AB: There are a few affirmations that I recite to myself daily, one of them is: “You are rooted in so much light and love, Aliyah. Remember that, always.”
YR: The image of you on your website is literally the image of you I have in my mind. At home, at peace, in routine, watering plants, DJ’ing and busy in your own world. What are some practices you use to create routine and a sense of peace?
AB: One key practice of mine is taking a moment in the morning after waking up, just to breathe and sit with stillness and express gratitude. Another is that watering and caring for my plants, I feel waters me. Finally, checking in with myself and honoring my emotions and cultivating a safe space to sit with and feel those emotions is how I remain centered. I am currently in Barbados and I am reflecting on how much sustenance and life the sun provides to the body and, the Earth— the sun (even in cold New York) also fills me with a sense of warmth and peace.
YR: I was so excited to see that you’d decided to get into DJ’ing! Becoming a DJ is a secret dream of mine that I haven't, until now, said out loud to anyone. As an avid social dancer, I have deep respect for DJ’s who master the power of transforming a space into a spiritual experience. Is your decision to become a DJ related to your investigation and reverence of ‘how historically and in the present, our forms of cultural production foster spaces of resistance and recovery for our bodies’?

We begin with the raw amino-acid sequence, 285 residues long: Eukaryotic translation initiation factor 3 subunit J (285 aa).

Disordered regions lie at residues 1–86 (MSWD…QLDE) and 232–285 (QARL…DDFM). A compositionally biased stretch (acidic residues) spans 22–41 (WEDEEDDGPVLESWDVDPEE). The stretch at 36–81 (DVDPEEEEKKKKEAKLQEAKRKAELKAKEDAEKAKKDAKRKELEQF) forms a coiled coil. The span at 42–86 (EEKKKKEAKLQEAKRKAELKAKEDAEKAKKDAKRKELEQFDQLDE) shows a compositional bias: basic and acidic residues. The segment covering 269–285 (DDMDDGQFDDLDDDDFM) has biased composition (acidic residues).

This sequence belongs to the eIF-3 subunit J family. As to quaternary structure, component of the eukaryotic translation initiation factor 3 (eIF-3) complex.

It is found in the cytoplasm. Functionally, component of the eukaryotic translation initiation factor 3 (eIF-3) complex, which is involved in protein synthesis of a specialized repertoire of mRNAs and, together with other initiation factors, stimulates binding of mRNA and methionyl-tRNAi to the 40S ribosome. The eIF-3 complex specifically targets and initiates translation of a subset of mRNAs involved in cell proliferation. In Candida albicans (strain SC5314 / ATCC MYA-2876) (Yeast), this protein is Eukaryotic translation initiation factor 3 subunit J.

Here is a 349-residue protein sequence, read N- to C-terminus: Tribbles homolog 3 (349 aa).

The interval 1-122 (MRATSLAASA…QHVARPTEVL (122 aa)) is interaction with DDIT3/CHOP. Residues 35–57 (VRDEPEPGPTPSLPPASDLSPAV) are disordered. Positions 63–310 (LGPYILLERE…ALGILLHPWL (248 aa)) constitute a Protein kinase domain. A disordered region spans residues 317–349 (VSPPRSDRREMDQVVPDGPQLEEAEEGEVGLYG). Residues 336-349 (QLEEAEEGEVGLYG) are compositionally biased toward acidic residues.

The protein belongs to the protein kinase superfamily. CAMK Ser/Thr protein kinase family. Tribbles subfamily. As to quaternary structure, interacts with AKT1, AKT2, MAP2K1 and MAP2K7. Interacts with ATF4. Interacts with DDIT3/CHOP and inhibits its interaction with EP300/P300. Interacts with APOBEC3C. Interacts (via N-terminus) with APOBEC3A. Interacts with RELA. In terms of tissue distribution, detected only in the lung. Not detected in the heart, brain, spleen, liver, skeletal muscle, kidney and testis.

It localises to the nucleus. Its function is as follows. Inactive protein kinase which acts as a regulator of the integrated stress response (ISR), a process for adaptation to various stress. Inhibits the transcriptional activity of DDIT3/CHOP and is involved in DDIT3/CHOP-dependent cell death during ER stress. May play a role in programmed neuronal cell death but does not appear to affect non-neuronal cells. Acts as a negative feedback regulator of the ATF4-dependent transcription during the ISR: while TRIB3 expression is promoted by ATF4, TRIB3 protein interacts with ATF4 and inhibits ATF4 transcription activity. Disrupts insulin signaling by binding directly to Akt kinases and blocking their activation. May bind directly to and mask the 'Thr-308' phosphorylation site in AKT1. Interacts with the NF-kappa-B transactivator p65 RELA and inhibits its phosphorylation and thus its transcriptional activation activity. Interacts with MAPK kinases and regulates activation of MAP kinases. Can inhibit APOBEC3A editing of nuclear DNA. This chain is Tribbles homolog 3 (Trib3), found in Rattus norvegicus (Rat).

AB: Yes yes! Through my mother, family, community and Afro-Caribbean heritage, I have witnessed the space of spiritual openness that our music fosters. Music is a portal through which our pain as well as light and liberation is shared. It is this space of nourishment that, I feel, leaves room to continually imagine liberation and to feel your body react to what liberation and existence is. And that energy in our music is evident. The way in which the body, mind and voice is invoked is so beautiful— and to create a space of nourishment that centers our experiences and bodies is a magnificent journey.
My interest in DJ’ing also grew from the inspiration and power of community. Much love to my Staying Underground family for opening a space of light for me and many other creative souls to engage with the radiance of music as healing. I was having a conversation with Jamilla Okubo a few years ago and she mentioned that I should take a look at Staying Underground — she thought that I would vibe with what they were doing. Infinite love to Thomas, Alfie and all of those in the S.U.N. family who have been so inspiring and such sources of light. Music has always been nourishment for me and seeing the beauty of this network of creative minds, collaboration in real time drove me to say, you know what, I would love to engage with music in more intimately and find ways to create space for myself as well as others to heal through music.